September 2, 2010

Reading & Open Mic at Full Circle Bookstore, August 29

Full Circle Bookstore is the largest independent, locally owned, general interest bookstore in Oklahoma. They have been in business now for more than 30 years and are located on the first level of 50 Penn Place in northwest Oklahoma City. It has an old-fashioned feel with interconnecting rooms & a coffee bar. The open mic host was Carol Koss, who said she was originally from the Bronx but has been in Oklahoma for many years.

3 Guys from Albany were the featured readers & we went first with a sample of our poems carefully chosen for the bookstore setting, holding back our finale (Tom Nattell's "I Beat My Drum") until after the open mic, as is the custom here. Charlie included his celebration of Southern hospitality, "It Was a Damn Fine Alabama River Wedding" (from All Over America: Road Poems, FootHills Publishing, 2009) as a tribute to the damn fine Oklahoma hospitality we were experiencing, & I did "Baghdad/Albany" hoping some Oklahoman would steal it & write an Oklahoma City version.

Carol Koss began with a poem like a prayer by a recently deceased friend, then read her own poem, "Body of Work."  Jim Spurr runs a poetry series in Shawnee on the third Thursday of the month (so it's unlikely I'll be able to get to it); both his poems used ironic humor to drive home their political points, "Lying is Fun" & "God Meant for Some of Us to Live Better than Other People."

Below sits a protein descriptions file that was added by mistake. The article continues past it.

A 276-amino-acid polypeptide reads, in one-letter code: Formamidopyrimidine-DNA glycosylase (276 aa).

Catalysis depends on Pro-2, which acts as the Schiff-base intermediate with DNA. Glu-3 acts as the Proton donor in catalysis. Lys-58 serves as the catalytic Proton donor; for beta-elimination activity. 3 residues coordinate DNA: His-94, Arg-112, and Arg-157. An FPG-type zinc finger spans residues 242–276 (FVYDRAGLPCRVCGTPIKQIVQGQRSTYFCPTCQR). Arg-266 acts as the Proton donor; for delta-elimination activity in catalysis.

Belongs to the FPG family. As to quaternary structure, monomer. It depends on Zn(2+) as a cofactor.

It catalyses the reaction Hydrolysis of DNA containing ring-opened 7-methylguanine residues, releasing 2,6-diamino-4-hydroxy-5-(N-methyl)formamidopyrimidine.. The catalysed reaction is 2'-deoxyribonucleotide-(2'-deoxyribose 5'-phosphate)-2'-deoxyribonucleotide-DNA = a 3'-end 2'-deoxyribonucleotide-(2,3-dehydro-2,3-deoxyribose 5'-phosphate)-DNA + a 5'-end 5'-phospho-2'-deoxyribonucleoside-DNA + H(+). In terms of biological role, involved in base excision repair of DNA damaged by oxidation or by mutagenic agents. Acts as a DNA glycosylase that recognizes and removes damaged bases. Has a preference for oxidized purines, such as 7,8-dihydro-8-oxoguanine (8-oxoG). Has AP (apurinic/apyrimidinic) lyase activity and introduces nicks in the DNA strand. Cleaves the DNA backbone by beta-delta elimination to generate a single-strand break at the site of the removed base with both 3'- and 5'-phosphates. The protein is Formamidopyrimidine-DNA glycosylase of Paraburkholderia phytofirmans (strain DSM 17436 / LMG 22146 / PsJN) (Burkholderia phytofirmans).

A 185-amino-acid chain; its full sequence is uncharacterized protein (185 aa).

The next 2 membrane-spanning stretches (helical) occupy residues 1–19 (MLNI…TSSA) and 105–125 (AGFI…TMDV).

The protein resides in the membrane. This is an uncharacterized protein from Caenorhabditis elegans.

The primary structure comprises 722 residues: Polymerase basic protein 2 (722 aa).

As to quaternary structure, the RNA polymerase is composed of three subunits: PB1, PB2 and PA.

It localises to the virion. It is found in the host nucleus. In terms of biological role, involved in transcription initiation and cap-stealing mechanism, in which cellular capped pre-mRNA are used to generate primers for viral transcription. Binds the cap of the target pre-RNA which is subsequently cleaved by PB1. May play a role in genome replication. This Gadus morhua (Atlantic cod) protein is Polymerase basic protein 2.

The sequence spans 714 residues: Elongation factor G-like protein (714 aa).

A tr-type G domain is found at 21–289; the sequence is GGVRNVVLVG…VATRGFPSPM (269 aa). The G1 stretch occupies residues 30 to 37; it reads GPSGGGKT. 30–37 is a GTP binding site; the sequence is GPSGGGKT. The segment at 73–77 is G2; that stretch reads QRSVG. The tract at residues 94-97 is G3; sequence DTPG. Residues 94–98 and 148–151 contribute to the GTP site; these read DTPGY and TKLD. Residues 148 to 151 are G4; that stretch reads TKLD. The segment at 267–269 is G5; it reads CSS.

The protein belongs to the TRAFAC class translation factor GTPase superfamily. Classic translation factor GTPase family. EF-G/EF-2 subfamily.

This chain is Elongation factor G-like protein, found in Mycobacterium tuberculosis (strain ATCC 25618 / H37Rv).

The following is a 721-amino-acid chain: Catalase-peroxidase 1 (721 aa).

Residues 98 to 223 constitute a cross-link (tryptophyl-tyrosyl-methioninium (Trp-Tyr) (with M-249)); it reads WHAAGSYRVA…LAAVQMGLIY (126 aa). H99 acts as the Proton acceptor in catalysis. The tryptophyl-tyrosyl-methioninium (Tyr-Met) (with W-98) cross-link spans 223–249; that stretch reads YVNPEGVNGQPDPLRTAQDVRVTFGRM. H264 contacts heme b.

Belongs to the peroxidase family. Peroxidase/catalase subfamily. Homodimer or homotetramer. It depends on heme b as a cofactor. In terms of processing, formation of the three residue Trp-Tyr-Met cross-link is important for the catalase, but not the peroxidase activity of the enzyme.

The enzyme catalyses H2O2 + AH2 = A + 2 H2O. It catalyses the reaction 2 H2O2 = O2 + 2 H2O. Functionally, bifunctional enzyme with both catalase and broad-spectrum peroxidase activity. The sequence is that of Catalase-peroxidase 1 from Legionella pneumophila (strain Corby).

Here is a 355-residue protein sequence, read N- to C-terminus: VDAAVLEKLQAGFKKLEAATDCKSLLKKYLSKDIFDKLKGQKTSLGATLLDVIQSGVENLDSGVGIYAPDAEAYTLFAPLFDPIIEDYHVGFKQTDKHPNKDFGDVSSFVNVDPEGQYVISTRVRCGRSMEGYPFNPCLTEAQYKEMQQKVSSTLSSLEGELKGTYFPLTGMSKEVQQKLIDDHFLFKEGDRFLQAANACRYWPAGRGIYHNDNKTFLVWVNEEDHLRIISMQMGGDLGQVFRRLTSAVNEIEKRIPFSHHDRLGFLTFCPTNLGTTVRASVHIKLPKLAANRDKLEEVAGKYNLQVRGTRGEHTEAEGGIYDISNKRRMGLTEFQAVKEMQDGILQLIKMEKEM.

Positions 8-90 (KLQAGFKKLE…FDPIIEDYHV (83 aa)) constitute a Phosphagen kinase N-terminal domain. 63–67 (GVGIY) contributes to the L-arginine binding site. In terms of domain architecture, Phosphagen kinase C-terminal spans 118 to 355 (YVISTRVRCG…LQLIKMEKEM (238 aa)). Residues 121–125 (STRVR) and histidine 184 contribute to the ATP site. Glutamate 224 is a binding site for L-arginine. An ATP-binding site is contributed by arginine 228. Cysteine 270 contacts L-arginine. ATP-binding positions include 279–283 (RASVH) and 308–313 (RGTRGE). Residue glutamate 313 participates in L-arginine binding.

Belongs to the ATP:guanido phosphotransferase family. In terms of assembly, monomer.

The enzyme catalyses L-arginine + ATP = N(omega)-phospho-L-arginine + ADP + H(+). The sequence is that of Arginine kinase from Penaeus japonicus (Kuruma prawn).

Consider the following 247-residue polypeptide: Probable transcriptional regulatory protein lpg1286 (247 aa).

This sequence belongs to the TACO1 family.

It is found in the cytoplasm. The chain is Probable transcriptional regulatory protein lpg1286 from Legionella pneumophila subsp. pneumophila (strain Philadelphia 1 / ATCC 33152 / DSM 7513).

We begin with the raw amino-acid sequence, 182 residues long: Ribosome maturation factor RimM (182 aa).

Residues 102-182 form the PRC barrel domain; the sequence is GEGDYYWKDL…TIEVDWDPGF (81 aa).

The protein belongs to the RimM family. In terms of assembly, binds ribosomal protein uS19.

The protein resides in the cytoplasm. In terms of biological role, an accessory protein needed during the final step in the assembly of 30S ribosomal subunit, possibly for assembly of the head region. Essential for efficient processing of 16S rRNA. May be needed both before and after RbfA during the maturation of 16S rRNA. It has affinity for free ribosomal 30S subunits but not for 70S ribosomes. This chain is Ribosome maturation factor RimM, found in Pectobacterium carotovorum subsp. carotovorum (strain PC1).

Jeanetta Calhoun Mish's poem is so new she hadn't printed it out yet from her computer, so she read from her laptop "Variations on Brown," her response to the Arizona immigration law. Dixie Yoesting poems were "Questions" then the love poem, "Geomagical."

Both of Sandy Aoli's poems were about visiting, "Labor Day Visiting 5th St." & the vacation poem "The Necessary Angel Visits Warwickshire." Kristyn Raid's first poem was about being fingerprinted to be a substitute teacher, then a love poem, "Proximity & Perpetual Motion." Julia McConnell, who later gave Charlie & me a ride to our motel, read a monologue about a party for a gay woman going into the military, full of the irony of "don't-ask-don't-tell" & working-class necessity.

The trio led by Steve Beeney, with Scott Hooker & vocalist Debbie Tiehen did 2 songs, "One Little Indian" for Custer & for the oil-giant BP, then an effective combination of "My Bonnie Lies Over the Ocean" with "Home on the Range." In the midst of this heat, Dena Madole had 2 poems about summer & the heat in Oklahoma. Joyce Wakefield's "Hymnal" was one that was stolen, while "Logic" deconstructed medical advice & offered alternatives for wild women.

We came back with a poem each & our finale, then on our way. Great fun in Oklahoma City -- there are poets everywhere, so watch out.

No comments: